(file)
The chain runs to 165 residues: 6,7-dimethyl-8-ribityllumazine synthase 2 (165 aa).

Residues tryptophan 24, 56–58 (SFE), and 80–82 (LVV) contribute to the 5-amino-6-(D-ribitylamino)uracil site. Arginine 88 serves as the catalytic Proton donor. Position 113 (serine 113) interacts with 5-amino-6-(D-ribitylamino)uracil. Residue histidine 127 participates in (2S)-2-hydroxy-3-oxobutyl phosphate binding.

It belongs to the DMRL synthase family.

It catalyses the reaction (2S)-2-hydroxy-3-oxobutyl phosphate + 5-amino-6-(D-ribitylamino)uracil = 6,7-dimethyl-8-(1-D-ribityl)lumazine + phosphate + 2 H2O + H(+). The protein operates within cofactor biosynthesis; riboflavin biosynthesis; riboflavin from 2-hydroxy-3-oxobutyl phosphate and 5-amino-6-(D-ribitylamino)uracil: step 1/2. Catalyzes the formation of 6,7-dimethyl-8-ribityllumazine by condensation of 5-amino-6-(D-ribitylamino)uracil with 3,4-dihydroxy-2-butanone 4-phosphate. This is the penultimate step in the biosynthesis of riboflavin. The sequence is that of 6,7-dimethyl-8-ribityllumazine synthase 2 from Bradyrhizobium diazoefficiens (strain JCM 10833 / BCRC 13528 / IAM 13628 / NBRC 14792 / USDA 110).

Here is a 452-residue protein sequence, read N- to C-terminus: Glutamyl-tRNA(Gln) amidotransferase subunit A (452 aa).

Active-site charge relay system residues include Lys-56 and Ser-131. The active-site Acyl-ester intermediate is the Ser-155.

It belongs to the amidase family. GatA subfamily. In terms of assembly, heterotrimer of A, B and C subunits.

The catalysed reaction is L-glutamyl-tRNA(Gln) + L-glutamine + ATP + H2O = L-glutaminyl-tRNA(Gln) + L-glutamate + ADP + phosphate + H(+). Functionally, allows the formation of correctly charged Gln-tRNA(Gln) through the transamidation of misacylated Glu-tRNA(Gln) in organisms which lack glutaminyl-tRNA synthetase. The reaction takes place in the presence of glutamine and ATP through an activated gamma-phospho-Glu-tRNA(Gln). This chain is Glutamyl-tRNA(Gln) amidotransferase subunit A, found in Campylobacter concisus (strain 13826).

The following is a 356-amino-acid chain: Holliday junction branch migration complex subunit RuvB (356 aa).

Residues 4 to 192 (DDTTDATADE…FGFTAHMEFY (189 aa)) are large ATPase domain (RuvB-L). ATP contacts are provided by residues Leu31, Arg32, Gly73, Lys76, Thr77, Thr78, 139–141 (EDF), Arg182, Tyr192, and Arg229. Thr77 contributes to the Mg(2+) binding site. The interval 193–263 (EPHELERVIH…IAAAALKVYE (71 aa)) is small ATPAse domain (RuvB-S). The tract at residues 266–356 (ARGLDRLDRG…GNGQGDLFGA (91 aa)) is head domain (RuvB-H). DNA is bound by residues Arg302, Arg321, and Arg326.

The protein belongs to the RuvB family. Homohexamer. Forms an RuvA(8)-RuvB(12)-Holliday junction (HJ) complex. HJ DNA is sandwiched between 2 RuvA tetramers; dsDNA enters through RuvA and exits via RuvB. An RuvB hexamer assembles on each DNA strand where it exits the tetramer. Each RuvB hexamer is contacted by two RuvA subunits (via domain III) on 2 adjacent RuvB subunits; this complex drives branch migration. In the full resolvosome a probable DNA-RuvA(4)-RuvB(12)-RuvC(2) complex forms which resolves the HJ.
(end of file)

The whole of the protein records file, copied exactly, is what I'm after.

The chain runs to 165 residues: 6,7-dimethyl-8-ribityllumazine synthase 2 (165 aa).

Residues tryptophan 24, 56–58 (SFE), and 80–82 (LVV) contribute to the 5-amino-6-(D-ribitylamino)uracil site. Arginine 88 serves as the catalytic Proton donor. Position 113 (serine 113) interacts with 5-amino-6-(D-ribitylamino)uracil. Residue histidine 127 participates in (2S)-2-hydroxy-3-oxobutyl phosphate binding.

It belongs to the DMRL synthase family.

It catalyses the reaction (2S)-2-hydroxy-3-oxobutyl phosphate + 5-amino-6-(D-ribitylamino)uracil = 6,7-dimethyl-8-(1-D-ribityl)lumazine + phosphate + 2 H2O + H(+). The protein operates within cofactor biosynthesis; riboflavin biosynthesis; riboflavin from 2-hydroxy-3-oxobutyl phosphate and 5-amino-6-(D-ribitylamino)uracil: step 1/2. Catalyzes the formation of 6,7-dimethyl-8-ribityllumazine by condensation of 5-amino-6-(D-ribitylamino)uracil with 3,4-dihydroxy-2-butanone 4-phosphate. This is the penultimate step in the biosynthesis of riboflavin. The sequence is that of 6,7-dimethyl-8-ribityllumazine synthase 2 from Bradyrhizobium diazoefficiens (strain JCM 10833 / BCRC 13528 / IAM 13628 / NBRC 14792 / USDA 110).

Here is a 452-residue protein sequence, read N- to C-terminus: Glutamyl-tRNA(Gln) amidotransferase subunit A (452 aa).

Active-site charge relay system residues include Lys-56 and Ser-131. The active-site Acyl-ester intermediate is the Ser-155.

It belongs to the amidase family. GatA subfamily. In terms of assembly, heterotrimer of A, B and C subunits.

The catalysed reaction is L-glutamyl-tRNA(Gln) + L-glutamine + ATP + H2O = L-glutaminyl-tRNA(Gln) + L-glutamate + ADP + phosphate + H(+). Functionally, allows the formation of correctly charged Gln-tRNA(Gln) through the transamidation of misacylated Glu-tRNA(Gln) in organisms which lack glutaminyl-tRNA synthetase. The reaction takes place in the presence of glutamine and ATP through an activated gamma-phospho-Glu-tRNA(Gln). This chain is Glutamyl-tRNA(Gln) amidotransferase subunit A, found in Campylobacter concisus (strain 13826).

The following is a 356-amino-acid chain: Holliday junction branch migration complex subunit RuvB (356 aa).

Residues 4 to 192 (DDTTDATADE…FGFTAHMEFY (189 aa)) are large ATPase domain (RuvB-L). ATP contacts are provided by residues Leu31, Arg32, Gly73, Lys76, Thr77, Thr78, 139–141 (EDF), Arg182, Tyr192, and Arg229. Thr77 contributes to the Mg(2+) binding site. The interval 193–263 (EPHELERVIH…IAAAALKVYE (71 aa)) is small ATPAse domain (RuvB-S). The tract at residues 266–356 (ARGLDRLDRG…GNGQGDLFGA (91 aa)) is head domain (RuvB-H). DNA is bound by residues Arg302, Arg321, and Arg326.

The protein belongs to the RuvB family. Homohexamer. Forms an RuvA(8)-RuvB(12)-Holliday junction (HJ) complex. HJ DNA is sandwiched between 2 RuvA tetramers; dsDNA enters through RuvA and exits via RuvB. An RuvB hexamer assembles on each DNA strand where it exits the tetramer. Each RuvB hexamer is contacted by two RuvA subunits (via domain III) on 2 adjacent RuvB subunits; this complex drives branch migration. In the full resolvosome a probable DNA-RuvA(4)-RuvB(12)-RuvC(2) complex forms which resolves the HJ.